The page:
Yahoo Political News
House Speaker Paul Ryan rolled up his sleeves on Thursday to sell the Republican bill to repeal and replace Obamacare, using a PowerPoint presentation to explain the GOP plan during his weekly press conference on Capitol Hill.
Seven weeks into the Trump presidency, the coal industry and electric utilities are getting restless for their promised relief from the Obama administration’s Clean Power Plan, which regulates carbon dioxide emissions. But they might not have to wait much longer, according to the authoritative energy news site E&E News, which is reporting that the administration is preparing to set the repeal in motion with an executive order as early as next week.
Senate Majority Leader Mitch McConnell was asked Thursday whether Mexico will pay for President Trump’s planned wall along the United States’ southern border — a promise Trump repeated countless times during his 2016 presidential campaign.
In a video posted to Snapchat on International Women’s Day, Hillary Clinton urged women to “resist” and assert themselves politically. “There’s a lot to fight for: Planned Parenthood, education, health care, jobs,” Clinton said in the video, published Wednesday. Clinton donned red, the official color of “A Day Without a Woman.” In honor of International Women’s Day, the organizers of January’s Women’s March on Washington promoted the initiative, encouraging women to strike on Wednesday to demonstrate their economic importance.
The Republican plan to repeal Obamacare was approved by the House Ways and Committee in the early Thursday, capping an 18-plus-hour debate over the legislation. And the marathon session was not without its testy moments.
Paul Penzone, Democratic candidate for Maricopa County sheriff, speaks to supporters during an election night party, on Nov. 8, 2016, in Phoenix. Penzone unseated longtime incumbent Joe Arpaio. PHOENIX, Ariz. — Last Friday morning, Maricopa County Sheriff Paul Penzone walked a few blocks from his office in downtown Phoenix to Arizona State University’s Cronkite School of Journalism, where he patiently took questions from a room full of Latino journalism students from high schools around the county.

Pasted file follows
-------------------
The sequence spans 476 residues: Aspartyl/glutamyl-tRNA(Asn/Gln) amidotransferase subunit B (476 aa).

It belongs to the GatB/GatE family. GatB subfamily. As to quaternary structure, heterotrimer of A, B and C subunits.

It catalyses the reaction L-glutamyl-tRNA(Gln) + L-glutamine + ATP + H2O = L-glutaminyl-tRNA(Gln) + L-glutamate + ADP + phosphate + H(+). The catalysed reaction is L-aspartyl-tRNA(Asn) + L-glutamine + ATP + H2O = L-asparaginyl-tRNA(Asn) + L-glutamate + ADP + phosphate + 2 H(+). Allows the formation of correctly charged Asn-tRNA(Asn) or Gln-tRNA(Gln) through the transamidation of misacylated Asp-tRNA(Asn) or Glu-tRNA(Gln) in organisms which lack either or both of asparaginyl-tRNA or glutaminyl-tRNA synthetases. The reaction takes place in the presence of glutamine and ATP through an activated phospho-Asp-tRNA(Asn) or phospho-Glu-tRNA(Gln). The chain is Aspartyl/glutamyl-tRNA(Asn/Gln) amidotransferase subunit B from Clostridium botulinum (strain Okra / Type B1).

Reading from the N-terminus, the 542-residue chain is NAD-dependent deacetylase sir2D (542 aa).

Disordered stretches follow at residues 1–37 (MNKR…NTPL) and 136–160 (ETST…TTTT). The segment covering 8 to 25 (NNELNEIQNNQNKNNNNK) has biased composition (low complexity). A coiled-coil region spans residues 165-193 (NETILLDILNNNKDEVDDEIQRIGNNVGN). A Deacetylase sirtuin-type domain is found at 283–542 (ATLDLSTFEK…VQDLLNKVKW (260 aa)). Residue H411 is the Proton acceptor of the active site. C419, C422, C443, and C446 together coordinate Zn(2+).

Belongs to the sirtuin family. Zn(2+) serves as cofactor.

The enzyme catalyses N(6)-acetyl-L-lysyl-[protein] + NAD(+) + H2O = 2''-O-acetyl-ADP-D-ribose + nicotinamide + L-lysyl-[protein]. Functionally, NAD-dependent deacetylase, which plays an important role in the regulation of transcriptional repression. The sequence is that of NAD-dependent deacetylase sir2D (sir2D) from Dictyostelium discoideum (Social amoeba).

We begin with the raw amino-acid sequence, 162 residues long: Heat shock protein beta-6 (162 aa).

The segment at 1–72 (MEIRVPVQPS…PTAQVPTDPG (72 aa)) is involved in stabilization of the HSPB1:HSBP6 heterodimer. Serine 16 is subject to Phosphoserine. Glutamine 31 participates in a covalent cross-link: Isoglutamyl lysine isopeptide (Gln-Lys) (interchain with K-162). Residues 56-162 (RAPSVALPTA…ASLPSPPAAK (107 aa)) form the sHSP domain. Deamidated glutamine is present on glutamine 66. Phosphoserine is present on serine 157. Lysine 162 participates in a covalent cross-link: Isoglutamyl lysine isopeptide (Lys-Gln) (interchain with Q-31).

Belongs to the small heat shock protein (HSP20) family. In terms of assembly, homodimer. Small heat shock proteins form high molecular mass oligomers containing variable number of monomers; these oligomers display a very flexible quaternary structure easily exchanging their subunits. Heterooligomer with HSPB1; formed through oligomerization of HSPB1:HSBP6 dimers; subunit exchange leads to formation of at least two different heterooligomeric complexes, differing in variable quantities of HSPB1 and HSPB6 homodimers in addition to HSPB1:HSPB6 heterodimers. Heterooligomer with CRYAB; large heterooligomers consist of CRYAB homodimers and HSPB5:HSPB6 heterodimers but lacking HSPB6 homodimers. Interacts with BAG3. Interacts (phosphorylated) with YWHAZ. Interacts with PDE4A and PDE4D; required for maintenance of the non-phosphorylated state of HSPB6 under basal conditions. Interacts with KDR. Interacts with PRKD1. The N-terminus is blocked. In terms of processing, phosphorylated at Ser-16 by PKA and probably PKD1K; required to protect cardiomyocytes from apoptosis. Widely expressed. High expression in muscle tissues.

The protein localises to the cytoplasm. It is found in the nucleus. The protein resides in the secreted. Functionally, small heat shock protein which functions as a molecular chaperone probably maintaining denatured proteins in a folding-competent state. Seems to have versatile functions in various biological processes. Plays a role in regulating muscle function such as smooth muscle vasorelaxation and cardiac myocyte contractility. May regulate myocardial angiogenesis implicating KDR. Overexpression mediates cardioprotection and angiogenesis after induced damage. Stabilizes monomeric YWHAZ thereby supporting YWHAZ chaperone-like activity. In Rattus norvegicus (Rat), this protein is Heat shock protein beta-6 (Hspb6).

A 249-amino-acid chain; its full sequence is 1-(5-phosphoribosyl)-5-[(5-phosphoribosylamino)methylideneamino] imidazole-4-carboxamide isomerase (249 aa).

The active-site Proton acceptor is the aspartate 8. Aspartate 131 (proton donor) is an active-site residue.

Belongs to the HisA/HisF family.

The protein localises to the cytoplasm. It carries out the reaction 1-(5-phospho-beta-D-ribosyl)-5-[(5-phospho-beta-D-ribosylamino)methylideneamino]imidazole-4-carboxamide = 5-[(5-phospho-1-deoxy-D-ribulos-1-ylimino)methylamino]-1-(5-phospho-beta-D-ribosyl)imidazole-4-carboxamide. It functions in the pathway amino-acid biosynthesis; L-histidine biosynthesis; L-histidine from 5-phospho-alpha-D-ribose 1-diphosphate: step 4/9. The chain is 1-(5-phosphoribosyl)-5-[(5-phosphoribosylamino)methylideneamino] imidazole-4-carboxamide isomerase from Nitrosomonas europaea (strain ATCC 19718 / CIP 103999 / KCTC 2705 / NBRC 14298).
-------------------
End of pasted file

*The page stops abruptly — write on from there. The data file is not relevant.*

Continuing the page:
I’ve been thinking about Barack Obama lately, and not because I suspect he ordered a tap on my phones, or directed his agents to eavesdrop through my flat-screen, although I like the idea of someone poring through hundreds of pages of transcripts of me ranting about how I can’t seem to switch channels without turning on the Xbox. Obama had been saying he didn’t consider terrorism an existential threat to the country, the way we once viewed the specter of nuclear war. This was well before anyone considered Donald Trump a plausible president of the United States, so Obama wasn’t talking about anyone in particular.
President Trump and Republicans in Congress tried to regain the initiative Wednesday in the battle over health care, seeking to recover from the withering criticism of their rollout of a replacement for Obamacare. To that end, they went after the Congressional Budget Office, which is still days away from releasing its analysis of the Republican bill. “If you’re looking at the CBO for accuracy, you’re looking in the wrong place,” White House press secretary Sean Spicer said during Wednesday’s briefing with reporters.